Fiverr (FVRR 3.06%) got its name by charging customers five dollars for tasks completed on the platform. But now, the company has moved beyond that to enable freelancers and gig workers to serve companies large and small on projects of any size. On a Fool Live episode recorded on May 12, Fool contributors Toby Bordelon and Brian Withers discuss the company's latest results and what needs to happen to have this gig work platform be a market-beating stock over the long term.
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Toby Bordelon: Let's next move into Fiverr. Fiverr International, they reported recently, and it was good. Revenue growth, 100 percent year-over-year. When I see someone doubling revenue in a year, that's awesome, I like to see that, that's good stuff. Active buyers up 56 percent, 3.8 million on the platform. But more than the numbers, you spend per buyer, $216 versus 177 last year, that's 22 percent increase. More people are coming and the people that are there are spending more, all good. They increased guidance, they're working at about a little bit of an increase, 63 percent revenue growth for this coming fiscal year. Not a double, but 63 percent is still good, that's solid.
The big thing here though was beyond the numbers. I had a friend over a couple of years ago before was a public company, used Fiverr to pump up for the announcements or whatever from celebrities, it was cool. But they're moving beyond that now, they're moving beyond the one-off tasks and more into long-term projects, and you see that in what they announced this quarter.
They have something called milestones, which allows for longer-term projects, pay as you go when certain things are completed, and then they have something called subscriptions, which allows you to get repeated monthly payments for a project and get that setup. They are becoming more competitive with someone like Upwork with these things. They're becoming more of a legitimate, long-term gig platform. I think they give some of these other companies a run for their money. I know at the Fool, we use Upwork, I think three of us are on Upwork. But Fiverr moving into that space, so you could see some more competition with these platforms going forward. Good to see, really solid quarter from them.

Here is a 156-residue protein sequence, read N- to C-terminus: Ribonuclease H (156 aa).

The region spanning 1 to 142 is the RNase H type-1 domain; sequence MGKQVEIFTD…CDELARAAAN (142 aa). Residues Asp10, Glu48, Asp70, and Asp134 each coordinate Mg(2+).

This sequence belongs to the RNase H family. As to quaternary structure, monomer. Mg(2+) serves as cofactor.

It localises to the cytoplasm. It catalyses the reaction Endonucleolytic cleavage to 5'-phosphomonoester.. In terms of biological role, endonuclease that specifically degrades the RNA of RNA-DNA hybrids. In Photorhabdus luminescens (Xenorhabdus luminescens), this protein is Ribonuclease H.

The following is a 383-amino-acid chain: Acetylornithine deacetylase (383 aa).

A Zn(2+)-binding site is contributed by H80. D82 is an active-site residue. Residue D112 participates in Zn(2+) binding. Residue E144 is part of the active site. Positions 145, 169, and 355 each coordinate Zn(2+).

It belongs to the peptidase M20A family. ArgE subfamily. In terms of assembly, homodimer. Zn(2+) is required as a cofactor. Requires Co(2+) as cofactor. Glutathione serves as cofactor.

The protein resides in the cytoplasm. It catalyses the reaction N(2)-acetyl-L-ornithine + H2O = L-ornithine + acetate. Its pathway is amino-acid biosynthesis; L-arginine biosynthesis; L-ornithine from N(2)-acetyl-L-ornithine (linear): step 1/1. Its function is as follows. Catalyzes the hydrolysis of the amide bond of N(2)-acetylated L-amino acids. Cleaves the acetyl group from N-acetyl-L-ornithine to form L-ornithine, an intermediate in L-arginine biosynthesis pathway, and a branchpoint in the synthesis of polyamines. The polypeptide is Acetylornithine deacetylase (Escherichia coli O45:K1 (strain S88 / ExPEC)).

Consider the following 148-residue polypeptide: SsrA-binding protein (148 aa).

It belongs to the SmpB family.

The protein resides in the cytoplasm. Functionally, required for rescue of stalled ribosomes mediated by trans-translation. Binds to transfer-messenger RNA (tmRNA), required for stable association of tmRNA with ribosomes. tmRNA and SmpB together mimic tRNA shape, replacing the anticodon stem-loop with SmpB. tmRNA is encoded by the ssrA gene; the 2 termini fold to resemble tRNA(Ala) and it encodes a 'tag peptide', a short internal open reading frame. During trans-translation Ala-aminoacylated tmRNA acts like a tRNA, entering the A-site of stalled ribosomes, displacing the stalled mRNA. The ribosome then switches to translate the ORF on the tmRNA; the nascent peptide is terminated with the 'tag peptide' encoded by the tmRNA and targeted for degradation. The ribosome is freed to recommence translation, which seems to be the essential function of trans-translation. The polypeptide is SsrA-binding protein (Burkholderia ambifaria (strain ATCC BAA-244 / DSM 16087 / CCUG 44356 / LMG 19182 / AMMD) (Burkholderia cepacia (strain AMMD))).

Brian Withers: Awesome, Toby, great update. We're playing fill in the blank today. Fiverr needs to blank over the next five years to be a market-beating stock.
Toby Bordelon: I'm going to go with an answer here that is not necessarily under Fiverr's control, but Fiverr needs to have the gig economy remain strong for them to become a market leader over the next five years, that's key.
We've seen some stuff regulatory-wise from California and now in New York, talking about reclassifying contractors as employees in some instances. If everything goes that way, I think that would be a problem for Fiverr. They need to have people still be able to put multiple gigs together and have that flexibility and work for multiple different people, not just one employee. If all you do is work for one employer, you don't need Fiverr.
But if you're an employer who has a lot of contractors working for different things, it's a great platform. Gig economy is where it's at and they need that to really keep pushing forward to do well over the next five years, I think.